she256 recently hosted our first ever designathon, where middle school and high school students came together to solve real design challenges in the crypto space.
Our goal here was to introduce individuals to crypto in an accessible way — to create a space where people of all backgrounds and skills could learn and contribute. Often traditional hackathons have a high barrier to entry in expecting attendees to know how to code. With the designathon, we not only wanted to break down this barrier, but also to help attendees build a toolkit to be able to tackle some of the most pressing problems in this industry. As Anna Carroll aptly put it at Recolor, “this space is pre product-market-fit.” To progress, we need to emphasize solving real problems that tackle user needs.
Students begin problem solving
Students (11–16 yo) began the day with no knowledge of blockchain or the design thinking process, and 12 hours later, came out with full Figma prototypes solving real problems in this space, and a desire to continue learning and building.
We presented attendees with the following prompt from IDEO CoLab:
Students then formed teams, getting to know each other through designing t-shirts, and participated in a Blockchain Fundamentals workshop by she256’s Elaine Kim and Nataliya Urakhchina, and an Introduction to Design Thinking from Jayson Hobby.
Each team conducted research on existing wallets, trying them out and noting down frictions, talked to users, built out wireframes, and tested them out. Students then presented their prototypes and explained technical hurdles to an audience of their peers and industry judges.
Here are some of the concepts they came up with:
TeenCrypt created a wallet enabling parent approval and teen approval for every transaction using multi-sigs. One of the best abstractions of multi-sigs we’ve ever seen!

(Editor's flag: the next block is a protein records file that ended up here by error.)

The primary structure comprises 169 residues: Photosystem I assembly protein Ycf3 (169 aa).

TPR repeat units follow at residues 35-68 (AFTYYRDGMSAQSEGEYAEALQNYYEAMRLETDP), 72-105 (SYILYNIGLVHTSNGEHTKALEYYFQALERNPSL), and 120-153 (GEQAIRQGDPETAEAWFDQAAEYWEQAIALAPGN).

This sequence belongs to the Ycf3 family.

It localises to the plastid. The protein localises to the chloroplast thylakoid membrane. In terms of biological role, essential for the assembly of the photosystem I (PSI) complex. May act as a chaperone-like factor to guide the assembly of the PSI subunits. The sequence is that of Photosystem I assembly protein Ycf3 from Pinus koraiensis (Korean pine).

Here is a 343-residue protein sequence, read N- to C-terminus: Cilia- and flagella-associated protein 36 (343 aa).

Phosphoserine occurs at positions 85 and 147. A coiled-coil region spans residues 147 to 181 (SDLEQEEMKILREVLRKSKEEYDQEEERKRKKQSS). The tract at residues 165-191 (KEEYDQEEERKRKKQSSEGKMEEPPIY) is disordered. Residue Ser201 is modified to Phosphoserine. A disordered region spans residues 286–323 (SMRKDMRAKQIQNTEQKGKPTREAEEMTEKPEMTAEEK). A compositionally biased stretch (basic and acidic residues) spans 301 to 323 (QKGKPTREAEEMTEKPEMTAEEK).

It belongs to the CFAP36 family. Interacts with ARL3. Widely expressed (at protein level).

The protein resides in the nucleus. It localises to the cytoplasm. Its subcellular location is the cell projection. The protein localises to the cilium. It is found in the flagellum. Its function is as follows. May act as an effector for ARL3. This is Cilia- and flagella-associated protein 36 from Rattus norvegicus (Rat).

Placeholder focused on security and authentication, adding 3FA after reading about cryptocurrency exchange hacks. They’re also thinking about what users want in cryptocurrency investments, and how to enable them to discover currencies.
BananaPay built around the concept of on-ramping into DAI and then spending DAI, both in a p2p manner, but also for marketplace purchases. Their target audience was younger teens, so they emphasized a friendly UI with bold colors.
LitCoin focused on older teenagers, enabling them to link their fiat and crypto finances together in one place, easily transact with friends, and see places near them that accept cryptocurrency.
We sent each of the winners DAI (pre-Coinbase offramp), at which point they continued to interact with crypto and started to understand some more of the limitations and challenges they could solve for.
Learnings, Takeaways, and the Future
These students were passionate, optimistic, and intelligent. They grasped concepts so quickly. At the end of the day, many of them were asking how to take their concepts from prototype to reality, and a number of students joined us at Recolor as scholars. Many of these students will be the future builders and leaders joining this space, so getting them engaged and exposed to this technology early on is crucial.
At she256, our thesis is that we fundamentally believe that blockchain technology will shape our future financial and governance structures, and as such it’s crucial that those building these systems are representative of the global, diverse population of which they are to serve. We believe that that anyone, no matter their age, skillset, or background has valuable perspectives to contribute, and that came through strongly working with these young students (11–16 yo) who quickly grasped complex concepts and came up with their own creative solutions to real problems in this space.
We had such an amazing time putting the designathon together. Look out for some exciting updates on where this goes next :)
she256 is a 501c3 nonprofit dedicated to increasing diversity and breaking down barriers to entry in the blockchain space.